Why it’s a mistake to talk about a ‘Swiss-style’ post-Brexit UK-EU deal

We struggle to grasp unfamiliar detail and nuance. So we invent labels and waste time and energy debating what they mean

By Peter Ungphakorn
POSTED NOVEMBER 21, 2022 | UPDATED NOVEMBER 23, 2022

Maybe it was because someone thought it would be a good idea to stick a label on where UK-EU relations might be heading now that the atmosphere between the two is widely reported to have improved. Or perhaps it was just because people were bored while waiting for the football World Cup to start.

Whatever the reason, “Swiss-style ties with Brussels” suddenly became big news over the weekend after the Sunday Times reported (November 20, 2022, paywalled, but some more detail here) that the British government is considering exactly that.

Reactions ranged from “Doubt it. EU hates its relationship with Switzerland & Switzerland hates its relationship with EU” (Mujtaba Rahman, here), to “when someone says ‘Swiss-style’ relationship, rather than hearing ‘a slightly better relationship [than] now’ everyone is like ‘LET ME GET MY NOTES’” (Sam Lowe, here).

The problem here is that “Swiss-style” is being used as shorthand. It’s a label, but one that’s misleading and not really explained. Both of the reactions above are valid, at least to some extent, but they are talking about different things.

Continue reading “Why it’s a mistake to talk about a ‘Swiss-style’ post-Brexit UK-EU deal”
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Touch and go at the WTO. Is the director-general’s optimism justified?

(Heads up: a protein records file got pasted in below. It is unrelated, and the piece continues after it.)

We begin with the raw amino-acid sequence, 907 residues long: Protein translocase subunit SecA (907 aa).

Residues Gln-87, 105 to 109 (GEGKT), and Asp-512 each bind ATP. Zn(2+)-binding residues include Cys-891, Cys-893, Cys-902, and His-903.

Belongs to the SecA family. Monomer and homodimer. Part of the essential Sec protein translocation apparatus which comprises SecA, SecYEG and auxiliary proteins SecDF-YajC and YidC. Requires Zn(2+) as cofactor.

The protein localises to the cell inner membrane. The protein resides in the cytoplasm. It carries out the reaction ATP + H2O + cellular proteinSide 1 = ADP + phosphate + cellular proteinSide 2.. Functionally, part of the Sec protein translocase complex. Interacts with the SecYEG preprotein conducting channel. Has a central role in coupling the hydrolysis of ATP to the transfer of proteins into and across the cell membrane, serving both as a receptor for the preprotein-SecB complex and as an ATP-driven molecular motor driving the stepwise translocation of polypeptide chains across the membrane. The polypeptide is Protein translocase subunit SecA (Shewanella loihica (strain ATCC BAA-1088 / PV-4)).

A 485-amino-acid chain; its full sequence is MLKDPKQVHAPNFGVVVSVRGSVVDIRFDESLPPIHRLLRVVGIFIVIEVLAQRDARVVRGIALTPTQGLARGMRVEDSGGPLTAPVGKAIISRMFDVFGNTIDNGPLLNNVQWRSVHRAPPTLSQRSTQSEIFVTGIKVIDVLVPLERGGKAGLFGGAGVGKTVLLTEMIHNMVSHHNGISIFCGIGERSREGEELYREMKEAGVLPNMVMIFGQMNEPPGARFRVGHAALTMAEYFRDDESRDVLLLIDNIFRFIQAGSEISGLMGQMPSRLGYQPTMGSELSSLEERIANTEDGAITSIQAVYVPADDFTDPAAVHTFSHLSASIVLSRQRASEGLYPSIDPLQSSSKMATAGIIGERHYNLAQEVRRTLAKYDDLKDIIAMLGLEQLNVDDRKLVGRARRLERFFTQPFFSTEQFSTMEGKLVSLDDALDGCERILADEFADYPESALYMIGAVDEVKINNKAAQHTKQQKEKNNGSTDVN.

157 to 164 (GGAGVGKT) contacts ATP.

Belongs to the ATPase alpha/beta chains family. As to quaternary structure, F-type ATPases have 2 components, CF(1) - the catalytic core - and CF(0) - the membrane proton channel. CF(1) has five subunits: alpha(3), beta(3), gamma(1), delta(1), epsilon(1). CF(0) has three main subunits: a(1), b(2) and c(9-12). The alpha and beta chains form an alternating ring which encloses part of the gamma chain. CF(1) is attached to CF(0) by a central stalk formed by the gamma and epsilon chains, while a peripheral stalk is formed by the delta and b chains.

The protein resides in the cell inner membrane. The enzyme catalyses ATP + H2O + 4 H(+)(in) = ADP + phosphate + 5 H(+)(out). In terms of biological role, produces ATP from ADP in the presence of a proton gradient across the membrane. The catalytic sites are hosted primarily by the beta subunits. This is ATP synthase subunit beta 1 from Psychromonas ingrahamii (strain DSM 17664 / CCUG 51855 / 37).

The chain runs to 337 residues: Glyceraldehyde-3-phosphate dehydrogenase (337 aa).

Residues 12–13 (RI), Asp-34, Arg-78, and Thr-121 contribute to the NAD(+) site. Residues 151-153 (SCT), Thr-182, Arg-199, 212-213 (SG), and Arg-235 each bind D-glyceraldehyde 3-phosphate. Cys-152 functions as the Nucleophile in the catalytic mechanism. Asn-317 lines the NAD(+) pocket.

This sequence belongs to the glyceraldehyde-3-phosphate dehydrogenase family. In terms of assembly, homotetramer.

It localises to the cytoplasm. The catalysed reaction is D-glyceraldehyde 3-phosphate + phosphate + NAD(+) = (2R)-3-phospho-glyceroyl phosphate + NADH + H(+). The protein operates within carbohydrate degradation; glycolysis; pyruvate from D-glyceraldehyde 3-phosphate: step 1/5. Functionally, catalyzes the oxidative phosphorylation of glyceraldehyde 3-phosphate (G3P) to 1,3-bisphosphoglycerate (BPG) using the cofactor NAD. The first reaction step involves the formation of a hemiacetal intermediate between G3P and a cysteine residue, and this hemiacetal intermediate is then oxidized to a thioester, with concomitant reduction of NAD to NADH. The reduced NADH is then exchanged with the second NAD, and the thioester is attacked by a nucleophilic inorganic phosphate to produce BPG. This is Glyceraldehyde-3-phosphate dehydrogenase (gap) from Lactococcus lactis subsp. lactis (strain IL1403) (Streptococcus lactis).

The meaning of “success” is not the same for the Ministerial Conference’s organisers as it is for outsiders

By Peter Ungphakorn and Robert Wolfe
POSTED JUNE 9, 2022 | UPDATED JUNE 12, 2022

How many times can a curtain go up and down? This is our second curtain-raiser for the World Trade Organization’s 12th Ministerial Conference, now rescheduled for June 12–15, 2022.

As we wrote when the meeting was postponed in late 2021, the WTO risks disappearing into a chasm of petty procedural wrangling over what to talk about, and how to move forward.

After delays in 2020 and 2021 due to the pandemic, and more recently the threat to multilateralism posed by Russia, the fact of it happening at all will be taken as a success. But have WTO members been able to move closer to significant agreement on anything?

This time our curtain-raiser proposes some benchmarks for assessment. There’s even a scorecard at the end for anyone following along at home.

Continue reading “Touch and go at the WTO. Is the director-general’s optimism justified?”

Two last-minute agriculture proposals land as WTO conference approaches

Brazil submits first ever counter proposal from “non-demandeurs” on domestic support in public stockholding

By Peter Ungphakorn
POSTED JUNE 3, 2022 (REPLACING THIS ORIGINAL PAGE) | UPDATED JUNE 3, 2022

Less than two weeks before the re-scheduled World Trade Organization (WTO) Ministerial Conference, two new proposals were circulated on May 31, 2022, on the most difficult subject in the agriculture negotiations — including the first from a “non-demandeur”.